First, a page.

Gross Profit Compared to Sales and Marketing Spend
An alternative to implied payback period, which as discussed earlier is challenging to calculate without the raw transaction data, is the % of Sales and Marketing dollars spent within a time period compared to that of the Gross Profit generated in that time period. The median here is 64%, which means that $1 of gross profit is generated by spending $.64 in sales and marketing. The lower this figure, the higher the Sales and Marketing efficiency. The RealReal has the greatest customer acquisition efficiency here by far and away. Peloton, is the most inefficient, but they are also growing the fastest and are investing heavily in marketing spend. The easiest way to drive up sales and marketing efficiency at scale is to increase repeat purchase rates or to decrease marketing spend significantly.
Gross Profit Valuation Multiple Compared to YoY Revenue Growth
We like to compare businesses based on a gross profit basis. Peloton is trading at a large premium due to its growth rate. Revolve on the other hand is getting penalized by the market for its slower growth (compared to its peers).
Gross Profit Compared to Non Sales and Marketing Operating Expenses
It is also important to review the non sales and marketing operating expenses in relation to the accumulated gross profit. As can be seen below, the majority of the eight businesses spend more than $1 in non S&M operating costs in order to drive $1 in gross profit. After deducting sales and marketing expenses, Lyft spends $2.24 for every dollar they drive in gross profit.
The below is calculated in this manner: (total operating expenses minus sales and marketing expenses) / (revenue minus cogs)
As can be seen below, those that spend the least on non S&M operating costs in relation to gross profit are currently performing their best in relation to their IPO Valuation.
Net Income Margin Compared to YoY Revenue Growth
Most Consumer Internet businesses are still burning capital up until their IPOs as can be seen below. At the time of their IPO, Pinterest had burned more than they had generated in revenue in the prior year.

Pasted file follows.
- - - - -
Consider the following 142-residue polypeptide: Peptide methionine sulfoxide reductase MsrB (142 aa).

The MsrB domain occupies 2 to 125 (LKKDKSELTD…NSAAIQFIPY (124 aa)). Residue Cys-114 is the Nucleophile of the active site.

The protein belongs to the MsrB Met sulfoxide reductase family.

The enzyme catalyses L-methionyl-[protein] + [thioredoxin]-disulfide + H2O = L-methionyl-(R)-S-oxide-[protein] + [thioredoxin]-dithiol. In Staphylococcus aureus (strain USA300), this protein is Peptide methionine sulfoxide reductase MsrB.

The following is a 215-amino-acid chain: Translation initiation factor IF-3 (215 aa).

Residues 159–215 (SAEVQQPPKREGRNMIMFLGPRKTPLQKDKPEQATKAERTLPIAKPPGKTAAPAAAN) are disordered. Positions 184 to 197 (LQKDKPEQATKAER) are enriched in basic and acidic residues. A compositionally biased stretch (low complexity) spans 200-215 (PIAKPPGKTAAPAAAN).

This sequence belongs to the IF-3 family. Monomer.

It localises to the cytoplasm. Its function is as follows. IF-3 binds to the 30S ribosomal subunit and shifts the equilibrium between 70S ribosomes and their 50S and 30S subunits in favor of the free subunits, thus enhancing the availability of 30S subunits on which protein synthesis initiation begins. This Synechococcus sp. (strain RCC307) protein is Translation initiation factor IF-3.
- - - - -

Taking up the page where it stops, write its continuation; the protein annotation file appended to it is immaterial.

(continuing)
Total Equity Raised Prior to IPO
Given the tremendous disparity in capital raised across the group, please note the logarithmic scale below. When compared to enterprise software businesses, which rarely raise over $1B to go public (Workday was the only example in 2019), Consumer businesses have historically required far more capital, nearly twice as much in fact. One note, Chewy was acquired and then taken public, so well over $123M was likely invested into the business in order to go public.
Implied Cash to Burn To IPO
As one would imagine, given the amount of capital raised, these businesses have all burned the vast majority of what they raised pre-IPO, with the median being $666M. Whereas the median SaaS business only burned $178M to go public.
Last Private Valuation Compared to IPO Valuation
The median increase from the last post-money valuation to the IPO valuation was 80%. Investors in Revolve and SDC saw the largest increases.
The median IPO size ended up being just over $1B. The median in SaaS was $374M by comparison. Zoom was the largest of that group with an $864M capital raise.
Post IPO Stock Performance
As of March 19th, all but Chewy are sitting at a valuation north of their IPO valuation. The median % of IPO market cap is at 48%. The Coronavirus has certainly impacted the performance. Chewy and Peloton are benefiting from the increase of remote work.
What did it take to go public as a consumer internet business in 2019?
Once again, to take inspiration from Alex Clayton, in order to make it Public as a Consumer Internet company in 2019, you were founded ~9 years ago, have generated over $700M in revenue over the trailing twelve months and were growing over ~61% year-over-year, have 51% GAAP gross margins, have raised over $690M and have also burned over a $600M in capital, have spent 64 cents to generate 1 dollar of gross profit in the prior year, have over 2,000 full-time employees for which you generated over $480K in revenue per employee over the last year, and lastly have raised over $1B in your IPO.
To read weekly content on emerging internet startups, please subscribe here.
e.ventures (eventures.vc) is a global venture capital firm with offices in San Francisco, Berlin, Sao Paulo, Tokyo, and Beijing.